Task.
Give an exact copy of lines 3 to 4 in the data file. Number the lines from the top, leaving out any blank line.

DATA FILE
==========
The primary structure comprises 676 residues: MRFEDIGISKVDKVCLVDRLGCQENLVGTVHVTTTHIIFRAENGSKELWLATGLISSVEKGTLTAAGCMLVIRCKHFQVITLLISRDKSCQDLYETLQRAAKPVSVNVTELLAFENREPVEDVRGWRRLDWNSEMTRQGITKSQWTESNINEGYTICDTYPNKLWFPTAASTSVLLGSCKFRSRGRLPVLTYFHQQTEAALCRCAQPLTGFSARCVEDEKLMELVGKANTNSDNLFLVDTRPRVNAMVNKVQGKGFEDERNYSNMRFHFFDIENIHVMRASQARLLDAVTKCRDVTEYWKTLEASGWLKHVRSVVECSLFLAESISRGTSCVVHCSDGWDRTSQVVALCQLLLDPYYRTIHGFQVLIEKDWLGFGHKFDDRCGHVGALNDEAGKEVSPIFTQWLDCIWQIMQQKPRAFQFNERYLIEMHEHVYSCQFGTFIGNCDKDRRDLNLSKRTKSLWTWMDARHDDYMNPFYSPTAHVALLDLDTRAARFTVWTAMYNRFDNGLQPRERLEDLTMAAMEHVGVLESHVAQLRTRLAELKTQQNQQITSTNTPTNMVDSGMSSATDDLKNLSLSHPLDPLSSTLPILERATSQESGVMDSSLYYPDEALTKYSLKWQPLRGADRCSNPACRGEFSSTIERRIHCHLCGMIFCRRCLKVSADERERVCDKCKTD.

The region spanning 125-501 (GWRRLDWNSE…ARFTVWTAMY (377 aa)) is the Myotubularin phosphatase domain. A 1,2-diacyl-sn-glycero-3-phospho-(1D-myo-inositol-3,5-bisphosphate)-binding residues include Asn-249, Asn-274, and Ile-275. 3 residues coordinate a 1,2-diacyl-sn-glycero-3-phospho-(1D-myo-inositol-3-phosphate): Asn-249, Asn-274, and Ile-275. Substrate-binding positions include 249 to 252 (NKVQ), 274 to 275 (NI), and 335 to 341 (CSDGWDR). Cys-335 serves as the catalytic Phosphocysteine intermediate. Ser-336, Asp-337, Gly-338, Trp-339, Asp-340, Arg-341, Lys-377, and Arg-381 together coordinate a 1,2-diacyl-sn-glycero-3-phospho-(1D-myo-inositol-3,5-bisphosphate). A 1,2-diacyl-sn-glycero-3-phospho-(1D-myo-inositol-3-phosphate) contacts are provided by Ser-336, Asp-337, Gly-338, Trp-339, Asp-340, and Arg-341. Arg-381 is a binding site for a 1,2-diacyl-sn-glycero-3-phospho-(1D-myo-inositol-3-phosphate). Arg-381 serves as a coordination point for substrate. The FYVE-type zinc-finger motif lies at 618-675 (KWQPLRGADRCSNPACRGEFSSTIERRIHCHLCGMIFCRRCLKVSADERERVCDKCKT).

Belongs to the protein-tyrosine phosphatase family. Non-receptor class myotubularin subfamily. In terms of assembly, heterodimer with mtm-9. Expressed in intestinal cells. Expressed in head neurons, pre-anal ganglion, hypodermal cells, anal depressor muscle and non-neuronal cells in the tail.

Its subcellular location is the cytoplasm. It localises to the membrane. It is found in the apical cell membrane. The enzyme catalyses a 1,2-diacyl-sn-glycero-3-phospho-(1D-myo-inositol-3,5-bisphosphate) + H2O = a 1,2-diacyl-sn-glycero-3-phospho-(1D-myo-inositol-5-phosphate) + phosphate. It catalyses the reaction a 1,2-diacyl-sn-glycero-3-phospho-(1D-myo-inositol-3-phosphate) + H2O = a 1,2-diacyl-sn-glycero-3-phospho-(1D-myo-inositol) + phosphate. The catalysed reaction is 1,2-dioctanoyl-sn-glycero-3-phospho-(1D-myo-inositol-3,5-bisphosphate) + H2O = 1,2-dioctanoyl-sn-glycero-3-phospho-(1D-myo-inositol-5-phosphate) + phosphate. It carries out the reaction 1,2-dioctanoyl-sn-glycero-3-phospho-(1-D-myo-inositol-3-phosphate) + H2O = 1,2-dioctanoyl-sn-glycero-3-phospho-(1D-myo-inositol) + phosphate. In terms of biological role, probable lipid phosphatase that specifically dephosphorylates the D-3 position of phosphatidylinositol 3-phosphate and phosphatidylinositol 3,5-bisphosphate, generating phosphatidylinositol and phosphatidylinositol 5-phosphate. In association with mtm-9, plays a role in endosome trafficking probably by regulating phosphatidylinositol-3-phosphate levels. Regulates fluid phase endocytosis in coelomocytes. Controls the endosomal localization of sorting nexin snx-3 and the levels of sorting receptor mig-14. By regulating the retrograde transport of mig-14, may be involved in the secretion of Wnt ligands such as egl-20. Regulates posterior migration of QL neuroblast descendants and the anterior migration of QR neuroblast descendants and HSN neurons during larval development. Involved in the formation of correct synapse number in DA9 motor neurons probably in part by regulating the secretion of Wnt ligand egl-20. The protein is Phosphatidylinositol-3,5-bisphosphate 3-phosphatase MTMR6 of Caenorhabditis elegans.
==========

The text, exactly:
Belongs to the protein-tyrosine phosphatase family. Non-receptor class myotubularin subfamily. In terms of assembly, heterodimer with mtm-9. Expressed in intestinal cells. Expressed in head neurons, pre-anal ganglion, hypodermal cells, anal depressor muscle and non-neuronal cells in the tail.

Its subcellular location is the cytoplasm. It localises to the membrane. It is found in the apical cell membrane. The enzyme catalyses a 1,2-diacyl-sn-glycero-3-phospho-(1D-myo-inositol-3,5-bisphosphate) + H2O = a 1,2-diacyl-sn-glycero-3-phospho-(1D-myo-inositol-5-phosphate) + phosphate. It catalyses the reaction a 1,2-diacyl-sn-glycero-3-phospho-(1D-myo-inositol-3-phosphate) + H2O = a 1,2-diacyl-sn-glycero-3-phospho-(1D-myo-inositol) + phosphate. The catalysed reaction is 1,2-dioctanoyl-sn-glycero-3-phospho-(1D-myo-inositol-3,5-bisphosphate) + H2O = 1,2-dioctanoyl-sn-glycero-3-phospho-(1D-myo-inositol-5-phosphate) + phosphate. It carries out the reaction 1,2-dioctanoyl-sn-glycero-3-phospho-(1-D-myo-inositol-3-phosphate) + H2O = 1,2-dioctanoyl-sn-glycero-3-phospho-(1D-myo-inositol) + phosphate. In terms of biological role, probable lipid phosphatase that specifically dephosphorylates the D-3 position of phosphatidylinositol 3-phosphate and phosphatidylinositol 3,5-bisphosphate, generating phosphatidylinositol and phosphatidylinositol 5-phosphate. In association with mtm-9, plays a role in endosome trafficking probably by regulating phosphatidylinositol-3-phosphate levels. Regulates fluid phase endocytosis in coelomocytes. Controls the endosomal localization of sorting nexin snx-3 and the levels of sorting receptor mig-14. By regulating the retrograde transport of mig-14, may be involved in the secretion of Wnt ligands such as egl-20. Regulates posterior migration of QL neuroblast descendants and the anterior migration of QR neuroblast descendants and HSN neurons during larval development. Involved in the formation of correct synapse number in DA9 motor neurons probably in part by regulating the secretion of Wnt ligand egl-20. The protein is Phosphatidylinositol-3,5-bisphosphate 3-phosphatase MTMR6 of Caenorhabditis elegans.